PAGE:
While introducing you to my Favourite Martial Arts Action Directors from Hong Kong, I felt the story would be somewhat incomplete without a mention of Hong Kong Action Comic Movies. But the fact is they are worth more than a mention so here is the full-fledged article they deserve.
According to Wendy Siuyi Wong, author of ‘Hong Kong Comics’ (2001), Hong Kong comics are primarily influenced by Japanese manga and animation, but have developed their own distinct drawing style, story-telling format and cultural identity. More than 40 locally-produced titles are published on a regular basis and sold to the 6.7 million people of Hong Kong. The main genres are satirical/political, humour, action (kung-fu) or children, with the most popular being the Action Comics.
Interestingly, action comics were modelled after the martial arts movies, especially Bruce Lee ones, that dominated Hong Kong box office in the early 1970s; though the drawing techniques were very much influenced by American action comics and Japanese manga of the 1950s and 1960s. From late 1990s, some most successful comic book titles were in turn adapted into movies with the help of CGI technology.
These are the titles to look out for.
Storm Riders, based on Ma Wing Shing’s Fung Wan comic series, is about a fight for supremacy in the Martial Arts World involving an evil conqueror, two of his lieutenants Wind and Cloud who are prophesised to hold the key to his success and downfall, and a love triangle. While loyal fans found the plot thinner than the original comic series (which would have been impossible to squeeze into a film under 2 hours), the star-studded Storm Riders was the most anticipated movie of that year and boasted the best special effects ever seen in a Hong Kong movie then. It was also nominated for Best Picture and Best Action Design in the 18th Annual Hong Kong Film Awards. You can buy Storm Riders on Amazon here.
11 long years later, a sequel named Storm Warriors (Fung Wan II) under the direction of the Pang Brothers (Bangkok Dangerous 1999, 2008) will finally be released in Asia in December 2009. Fans of the first movie are eagerly anticipating Ekin Cheng and Aaron Kwok’s reprisal of the lead roles as Wind and Cloud respectively. (Ekin Cheng was at the height of his popularity when he made the first movie but fell from grace after he was embroiled in a scandal for leaving his long-time girlfriend for a younger actress). I had the privilege of catching a 30-minute mind-blowing preview of the action and special effects combination on offer in Storm Warriors at Cannes in May.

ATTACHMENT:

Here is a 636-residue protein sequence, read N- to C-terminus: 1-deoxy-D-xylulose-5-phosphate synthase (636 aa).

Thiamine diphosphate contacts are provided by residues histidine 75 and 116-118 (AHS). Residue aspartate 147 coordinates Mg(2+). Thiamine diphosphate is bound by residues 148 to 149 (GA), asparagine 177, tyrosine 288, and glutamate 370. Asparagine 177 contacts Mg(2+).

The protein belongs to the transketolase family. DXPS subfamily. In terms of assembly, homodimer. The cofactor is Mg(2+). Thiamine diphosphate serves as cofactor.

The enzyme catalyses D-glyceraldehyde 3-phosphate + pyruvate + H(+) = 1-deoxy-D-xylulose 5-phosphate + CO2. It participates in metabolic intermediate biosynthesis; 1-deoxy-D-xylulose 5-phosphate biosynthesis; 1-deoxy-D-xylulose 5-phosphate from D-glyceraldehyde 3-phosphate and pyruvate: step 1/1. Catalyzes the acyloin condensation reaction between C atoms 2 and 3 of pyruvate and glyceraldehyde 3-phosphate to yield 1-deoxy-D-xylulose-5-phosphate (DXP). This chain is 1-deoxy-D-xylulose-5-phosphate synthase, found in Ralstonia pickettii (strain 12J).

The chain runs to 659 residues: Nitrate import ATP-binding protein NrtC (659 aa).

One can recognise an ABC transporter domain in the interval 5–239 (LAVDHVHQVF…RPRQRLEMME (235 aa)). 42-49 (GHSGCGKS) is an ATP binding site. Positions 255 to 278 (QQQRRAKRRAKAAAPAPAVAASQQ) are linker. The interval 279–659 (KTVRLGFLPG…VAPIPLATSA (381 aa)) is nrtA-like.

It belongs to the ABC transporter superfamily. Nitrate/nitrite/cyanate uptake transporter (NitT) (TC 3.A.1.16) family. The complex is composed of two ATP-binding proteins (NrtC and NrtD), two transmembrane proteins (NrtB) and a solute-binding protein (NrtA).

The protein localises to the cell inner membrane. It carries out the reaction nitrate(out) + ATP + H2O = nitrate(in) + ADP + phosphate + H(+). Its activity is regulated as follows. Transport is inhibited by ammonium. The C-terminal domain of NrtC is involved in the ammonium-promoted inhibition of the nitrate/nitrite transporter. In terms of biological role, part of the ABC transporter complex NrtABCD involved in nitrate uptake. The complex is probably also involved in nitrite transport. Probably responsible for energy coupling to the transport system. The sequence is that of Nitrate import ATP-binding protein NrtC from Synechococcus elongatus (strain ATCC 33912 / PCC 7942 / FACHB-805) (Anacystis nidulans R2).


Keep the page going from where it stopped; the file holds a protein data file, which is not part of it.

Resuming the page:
Originally named Little Rascals/Gangsters (Siu Lau Man, 1970) by Wong Yuk-long, this was a comic series about a group of young people living in a Hong Kong public housing project. They were good guys but used violent means to uphold justice against gangsters. Due to an Indecent Publications Law in 1975, Little Rascals was renamed Oriental Heroes (Lung Fu Moon – literally translated as Dragon Tiger Gate) and the characters were transplanted to Japan. The comic series which was created nearly 40 years ago continues to run today.
This movie adaptation is set back in Hong Kong where Dragon Tiger Gate is a martial arts academy and features a plot about long-lost brothers and rivals with triad links. Donnie Yen (Ip Man, 2008) starred as the elder brother, choreographed the action and was co-producer. This was also Yen’s eagerly anticipated work after he wowed audience with his refreshing action style in Kill Zone (Saat Po Long, 2005). He manages to impress once again with plenty of kicks and punches against CGI-enhanced cityscapes, in spite of his occasionally (and unintentionally) comic floppy hair. Though some say the impact is less bone crunching than in Kill zone due to the comparatively higher amount of pretty posing. You can buy the movie on Amazon here.
If you are keen to try one more title, A Man Called Hero is based on a comic series by the same author as Fung Wan, made essentially by the same crew behind Storm Riders and also features an almost identical cast. However, it was generally deemed less successful than Storm Riders. Ekin Cheng stars as a Chinese Hero in early 20th Century. While having to battle Japanese and American oppressors, he faces a life of loneliness being destined to cause harm to the people around him. You can buy the movie here on Amazon.
About the author
Grace Leong was a MA in Cultural and Creative Industries student at King’s College, London and an intern at Raindance. She has experience in Media Relations, events organising and volunteer management. She loves films in all kinds of languages though she can only watch those in English and Chinese (hopefully Japanese someday) without the aid of subtitles. She is also proud to be the first Singaporean to make it to Raindance.